Friday, April 8, 2016
River is the name of an Australian high school student who is homeless. Although born female, River does not identify as a girl, but rather as “gender fluid”. Like other LGBTI youth River has been subjected to abuse and hostility ultimately leading to homelessness. On a radio program this week[i], I heard one LGBTI young person who turned to a religious based service for emotional support but found that the minute they identified as gay, there was a dramatic shift in the mood away from compassion and empathy to distance. “When I asked for the help that she (previously) mentioned she said ‘It is not for me’”.
The hostility toward the Safe Schools program that addressed some of the anti-gay bullying in schools has come under fire by religious people. Of course for Jews and Christians there is the Biblical prohibition against homosexual sex. Still, out of the 613 commandments in the Torah this one generates disproportionate passion[ii]. This got me thinking more broadly about religions’ reservations about sex as one possible factor that makes empathy with and acceptance of LGBTI people harder for some religious people.
The Torah reading this week begins with an unusual expression “A woman who will seed and she will give birth to a male[iii]”. It proceeds to declare her ritually impure for seven days as a result of childbirth. I find this puzzling as in Judaism we regard death as the source of spiritual impurity. That being the case I would have thought the miracle of a new life would be a completely positive thing. To put it another way, “the key to birth is in the hands of God and has not been handed over to any messenger (such as an angel), how can this result in impurity?[iv]”
One commentary about this verse references the fact that the laws about human impurity follows the laws about animal based impurity. This sequence is meant to lead to humans feeling humbled by reflecting on the fact that both in creation and in listing of the laws they come later than animals. In addition, the Torah seeks to foster humility by drawing a person’s attention to “his lowliness and his disgusting formation from a putrid drop that he was formed from… and how polluted is his birth so how can he be arrogant?![vi]” This commentary does not accord with my view that birth is the most beautiful miracle from conception to delivery.
An alternative[vii] is that on the contrary the “impurity” relates to “the greatness of the human, the chosen one of creation”. It is precisely because of the holiness of the new life that it draws negative energies[viii]. In this mystical approach, a spiritually neutral situation does not attract the forces of darkness but where something holy is present these spirits are drawn to it, to try to (appear?) similar to the holy. This approach is similar to Newton’s law that for every action there is an equal and opposite reaction.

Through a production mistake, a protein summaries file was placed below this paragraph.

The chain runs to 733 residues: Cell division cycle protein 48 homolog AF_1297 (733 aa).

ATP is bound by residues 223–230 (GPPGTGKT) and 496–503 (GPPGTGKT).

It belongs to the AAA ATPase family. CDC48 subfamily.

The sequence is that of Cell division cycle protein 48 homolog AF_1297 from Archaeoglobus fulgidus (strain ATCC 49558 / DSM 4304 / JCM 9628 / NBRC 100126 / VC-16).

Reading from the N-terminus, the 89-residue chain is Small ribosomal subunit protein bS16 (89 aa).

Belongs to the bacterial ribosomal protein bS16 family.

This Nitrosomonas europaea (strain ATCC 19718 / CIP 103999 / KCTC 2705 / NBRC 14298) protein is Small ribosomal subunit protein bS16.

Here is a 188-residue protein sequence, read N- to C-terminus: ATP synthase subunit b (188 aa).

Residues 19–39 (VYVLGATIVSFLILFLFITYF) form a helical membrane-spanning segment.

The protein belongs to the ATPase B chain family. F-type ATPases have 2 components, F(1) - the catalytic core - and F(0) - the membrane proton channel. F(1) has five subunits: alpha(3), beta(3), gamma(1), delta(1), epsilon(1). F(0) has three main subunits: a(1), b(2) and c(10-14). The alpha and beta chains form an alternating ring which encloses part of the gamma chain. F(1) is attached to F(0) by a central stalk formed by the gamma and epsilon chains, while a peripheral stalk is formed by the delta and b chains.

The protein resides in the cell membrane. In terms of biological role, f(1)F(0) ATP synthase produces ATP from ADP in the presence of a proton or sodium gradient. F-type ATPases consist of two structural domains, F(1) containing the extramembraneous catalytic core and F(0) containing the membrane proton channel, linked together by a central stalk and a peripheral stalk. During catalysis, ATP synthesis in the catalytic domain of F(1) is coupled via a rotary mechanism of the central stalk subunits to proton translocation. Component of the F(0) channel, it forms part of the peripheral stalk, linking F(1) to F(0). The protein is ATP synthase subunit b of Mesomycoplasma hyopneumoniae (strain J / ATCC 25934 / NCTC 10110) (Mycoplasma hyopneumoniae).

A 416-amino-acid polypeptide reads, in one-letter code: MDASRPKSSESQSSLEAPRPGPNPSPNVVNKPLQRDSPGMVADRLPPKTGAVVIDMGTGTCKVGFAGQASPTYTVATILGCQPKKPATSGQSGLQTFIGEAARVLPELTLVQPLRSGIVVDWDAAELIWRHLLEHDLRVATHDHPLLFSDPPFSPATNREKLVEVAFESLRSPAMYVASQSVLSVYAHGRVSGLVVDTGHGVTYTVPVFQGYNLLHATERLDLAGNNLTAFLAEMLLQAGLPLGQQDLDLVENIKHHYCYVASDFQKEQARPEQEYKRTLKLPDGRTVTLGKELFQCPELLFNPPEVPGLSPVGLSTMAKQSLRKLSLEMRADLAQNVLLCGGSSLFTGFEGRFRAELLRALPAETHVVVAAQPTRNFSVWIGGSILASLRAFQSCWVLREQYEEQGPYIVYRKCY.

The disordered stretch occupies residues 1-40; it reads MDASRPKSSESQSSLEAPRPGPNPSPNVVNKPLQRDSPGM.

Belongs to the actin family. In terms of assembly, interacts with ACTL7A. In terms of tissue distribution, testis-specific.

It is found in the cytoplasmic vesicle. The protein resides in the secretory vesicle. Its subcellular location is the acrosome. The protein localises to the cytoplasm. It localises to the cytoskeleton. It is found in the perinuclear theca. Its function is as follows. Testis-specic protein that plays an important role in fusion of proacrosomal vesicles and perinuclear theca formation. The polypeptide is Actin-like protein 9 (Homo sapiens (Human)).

A similar explanation is that the impurity is not a result of birth itself but comes after the birth. It is related to the reason for impurity of a dead body. “The place has been emptied of holiness - that is the soul of the person, therefore the forces of impurity seek to dwell there. The same is true with a woman giving birth. Because God himself was the one opening (the womb), and therefore when the Divine presence leaves, the forces of impurity desire to attached themselves to her[ix]”.
Despite the problems some sources have with sexual desire, even linking it to an idea of original sin[x], there are clearly some sources in Judaism that see sexual desire as a positive thing. The Talmud refers to the sexual act as “Shalom Bayit”, peace in the home. Recognising the relational benefit to the marriage and broadening its legitimacy beyond procreation.
Another teaching relates to the verse at the start of this blog post. The Talmud infers a practical message about managing male desire from a creative interpretation of this verse. If a woman seeds (climaxes) first she will give birth to a male...this is only that they (the males) delay themselves… so that their wife should seed first (and as “reward for this”) their children will be male.... Let us put aside the implications about gender equality arising from male offspring being offered as a reward. This is an ethical teaching about the obligations of men to concern themselves with female desire rather than just their own.
Male sexual desire is also seen as a positive thing in another context. The basin used by the priests (Kohanim) to wash themselves in the temple was made from the mirrors that the Hebrew slave women used in Egypt to attract their husbands’ attention. “Moses despised the mirrors because they are made for the evil inclination, but The Holy One Blessed Be He said to him, accept them as these are dearer to me than everything. It is through these (mirrors) that the women stood up many hosts in Egypt. When their husbands were exhausted from the back breaking work they would go and bring food and drink and feed them, they would take the mirrors and each one would see herself and her husband in the mirror and she would coax him with words, saying “I am more pretty than you” and through this would bring their husbands to desire and they would attend to them and they would become pregnant and give birth”.